Yavapai are an indigenous people in Arizona. Historically, the Yavapai were divided into four geographical bands that considered themselves separate peoples: the Tolkapaya, or Western Yavapai, the Yavapé, or Northwestern Yavapai, the Kwevkapaya, or Southeastern Yavapai, and Wipukpa, or Northeastern Yavapai – Verde Valley Yavapai. Another Yavapai band was the Matakwadapaya. This group is believed to have mixed with the Mohave and Quechan and no longer exists, but several Mohave and Quechan families trace their family history to Yavapai roots. The Yavapai have much in common with their neighbors the Havasupai, the Hualapai, and the Athabascan Apache. Often, Yavapai were mistaken as Apache by American settlers, variously being referred to as “Apache-Mohave” or “Tonto-Apache”. Before the 1860s, when settlers began exploring for gold in the area, the Yavapai occupied an area of approximately 20,000 mi² (51800 km²) bordering the San Francisco Peaks on the north, the Pinaleno Mountains and Mazatzal Mountains on the southeast, and Martinez Lake and the Colorado River at the point where Lake Havasu is now on the west, and almost to the Gila River and the Salt River to the south.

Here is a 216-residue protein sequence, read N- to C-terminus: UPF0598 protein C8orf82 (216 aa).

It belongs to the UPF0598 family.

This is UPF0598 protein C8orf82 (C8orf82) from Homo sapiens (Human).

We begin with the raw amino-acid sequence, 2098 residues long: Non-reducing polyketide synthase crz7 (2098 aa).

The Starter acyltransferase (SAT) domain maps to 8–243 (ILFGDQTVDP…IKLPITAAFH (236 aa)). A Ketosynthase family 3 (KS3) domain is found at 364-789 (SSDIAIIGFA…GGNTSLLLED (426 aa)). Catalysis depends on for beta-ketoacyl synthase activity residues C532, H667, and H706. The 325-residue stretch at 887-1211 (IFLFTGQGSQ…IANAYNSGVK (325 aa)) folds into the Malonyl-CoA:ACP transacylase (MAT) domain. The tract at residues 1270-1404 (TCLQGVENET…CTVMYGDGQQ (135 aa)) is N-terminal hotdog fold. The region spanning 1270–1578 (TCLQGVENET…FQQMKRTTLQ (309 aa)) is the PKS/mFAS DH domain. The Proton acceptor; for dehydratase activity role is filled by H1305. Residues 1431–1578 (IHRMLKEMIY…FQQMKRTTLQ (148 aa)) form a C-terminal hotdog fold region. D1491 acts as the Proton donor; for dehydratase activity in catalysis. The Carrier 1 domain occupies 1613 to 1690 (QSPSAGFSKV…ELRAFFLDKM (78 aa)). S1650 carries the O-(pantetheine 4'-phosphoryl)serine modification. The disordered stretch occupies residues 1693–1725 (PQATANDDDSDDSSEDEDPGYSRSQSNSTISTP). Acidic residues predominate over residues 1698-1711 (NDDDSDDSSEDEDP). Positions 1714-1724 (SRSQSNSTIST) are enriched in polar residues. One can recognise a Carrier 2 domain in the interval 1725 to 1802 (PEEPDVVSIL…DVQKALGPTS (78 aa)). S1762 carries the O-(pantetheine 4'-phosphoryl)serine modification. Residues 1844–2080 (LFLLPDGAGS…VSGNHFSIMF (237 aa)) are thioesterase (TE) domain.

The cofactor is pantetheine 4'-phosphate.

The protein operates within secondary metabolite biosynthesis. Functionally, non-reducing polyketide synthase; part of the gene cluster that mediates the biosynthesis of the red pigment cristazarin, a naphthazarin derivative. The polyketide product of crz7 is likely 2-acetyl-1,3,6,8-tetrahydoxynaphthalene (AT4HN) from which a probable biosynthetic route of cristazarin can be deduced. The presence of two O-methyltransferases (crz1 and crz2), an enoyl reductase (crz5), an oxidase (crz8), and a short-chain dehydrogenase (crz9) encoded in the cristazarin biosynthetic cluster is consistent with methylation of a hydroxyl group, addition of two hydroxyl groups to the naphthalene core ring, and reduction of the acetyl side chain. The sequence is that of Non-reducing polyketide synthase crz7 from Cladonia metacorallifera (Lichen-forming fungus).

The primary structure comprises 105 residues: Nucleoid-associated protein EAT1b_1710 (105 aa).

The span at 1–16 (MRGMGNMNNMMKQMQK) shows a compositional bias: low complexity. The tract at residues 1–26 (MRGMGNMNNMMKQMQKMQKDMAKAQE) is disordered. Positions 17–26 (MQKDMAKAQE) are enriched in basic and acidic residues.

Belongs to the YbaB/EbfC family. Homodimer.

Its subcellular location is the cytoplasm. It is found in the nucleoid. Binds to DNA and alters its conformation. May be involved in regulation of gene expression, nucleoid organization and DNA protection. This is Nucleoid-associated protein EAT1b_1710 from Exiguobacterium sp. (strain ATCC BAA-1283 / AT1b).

Adapted from Wikipedia’s article on the Yavapai people